The gold standard’s role in the worldwide depression of the 1930s has been probed before, notably in Barry J. Eichengreen’s scholarly Golden Fetters (1992). But Ahamed — a hedge fund adviser, a World Bank veteran and a supple writer — personalizes the story, exploring how insular relationships led to bad choices. Strong and Norman, for instance, became friends and gained each other’s trust through lengthy correspondence. Strong used his influence to secure a loan for England, then prodded Norman to put England back on the gold standard. Norman, in turn, persuaded Strong to push down U.S. interest rates, helping to create the stock bubble that eventually burst in October 1929. When Strong died in 1928, his replacement became Norman’s thrall and fell in lock-step with the emphasis on gold, extending the economic agony. Meanwhile, the unchecked concentration of power in one banker’s hands was also roiling Germany. In 1924, Schacht went bizarrely off the farm and attacked his government, releasing public statements accusing the state of losing control of its finances and saying that Germany was too broke to pay additional war reparations. While Schacht partly spoke the truth, his freelancing undermined already shaky public confidence. Later, he sabotaged a loan his nation tried to secure in New York, nearly bringing down the government. Ahmed damns the dead, placing blame at the feet of men largely lost to history. The risk in writing about forgotten men, however, is that they might not have been interesting enough to be remembered. Lords Of Finance unearths some gossipy details: Norman, for example, was a salad-bar spiritualist who tried a little of this, a little of that (including Theosophy and autosuggestion) and once told colleagues he could walk through walls. But quirky does not equal memorable. These four bankers are about as compelling to us as, say, Treasury Secretary Henry Paulson may be to readers a century from now. My guess is that readers in 2109 will instead remember Warren Buffett and Bill Gates, just as we still know J.P. Morgan and John D. Rockefeller. Rather than splendid personalities, this book’s real advantage is timeliness. Parallels to today’s global financial collapse come with regularity throughout, sometimes causing spit-take laughs, sometimes shudders. Heading into the Paris Peace Conference of 1919, one pugnacious English banker proposed forcing Germany to pay reparations of $100 billion, eight times its pre-war gross domestic product. He said he came up with the figure “between a Saturday and a Monday” — which sounds a lot like the three-page request for $700 billion Paulson whipped up one weekend in September and sprang on Congress. Until last year, few believed anything would stop U.S. homes from going up in value 10 percent every year. That is, until the sub-prime mortgage crisis exploded. Likewise, in the prosperous and interdependent Europe of 100 years ago, war was considered unthinkable because it would destroy all. By 1917, an entire generation of young male university graduates was dead. And, frankly, the brainpower needed for forward-thinking was lacking. European bankers of the time carried a cavalier ignorance of economics, and that goes double for America’s first Federal Reserve directors. The science of monetary policy was still in its infancy, and no one could have expected four dreary bankers to turn suddenly into brilliant, ahead-of-their-time economists. That role should have fallen to John Maynard Keynes, one of the few heroes of Ahamed’s book. Keynes called the gold standard a “barbarous relic” and clearly explained its limits; in 1925, he accused the British banking elite of “attacking the problems of the post-war world with unmodified pre-war views and ideas.” But despite being a well-known Cambridge don, Keynes was an outsider, not a member of the world’s most exclusive club, and those in power largely ignored his warnings. Looking at the events of the 1920s and 1930s, one wonders: Could a modern confluence of catastrophes cause another global depression? No major power is likely to return to the gold standard, so that risk is off the table. But is there a comparable systemic problem today, something we refuse to see? Ahamed thinks we’re plain lucky that recent financial crises — in Mexico in 1994, Asia and Russia in 1997-98, the United States beginning in 2007 — “have conveniently struck one by one, with decent intervals in between.” After reading his bracing book, one can only hope that our economy is in the hands of decision makers who are more numerous, less powerful or much wiser than in the past.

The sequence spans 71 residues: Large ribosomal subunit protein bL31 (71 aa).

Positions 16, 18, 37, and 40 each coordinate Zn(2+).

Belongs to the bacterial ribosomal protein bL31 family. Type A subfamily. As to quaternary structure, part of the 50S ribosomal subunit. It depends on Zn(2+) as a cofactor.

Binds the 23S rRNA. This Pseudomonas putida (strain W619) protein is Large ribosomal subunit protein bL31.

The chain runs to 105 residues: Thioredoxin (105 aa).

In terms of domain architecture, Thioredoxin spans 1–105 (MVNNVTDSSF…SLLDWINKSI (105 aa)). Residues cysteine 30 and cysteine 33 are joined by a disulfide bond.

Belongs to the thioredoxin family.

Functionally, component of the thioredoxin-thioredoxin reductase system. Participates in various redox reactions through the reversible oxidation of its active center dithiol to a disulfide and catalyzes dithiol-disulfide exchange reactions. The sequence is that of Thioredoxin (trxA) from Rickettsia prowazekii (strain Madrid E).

Review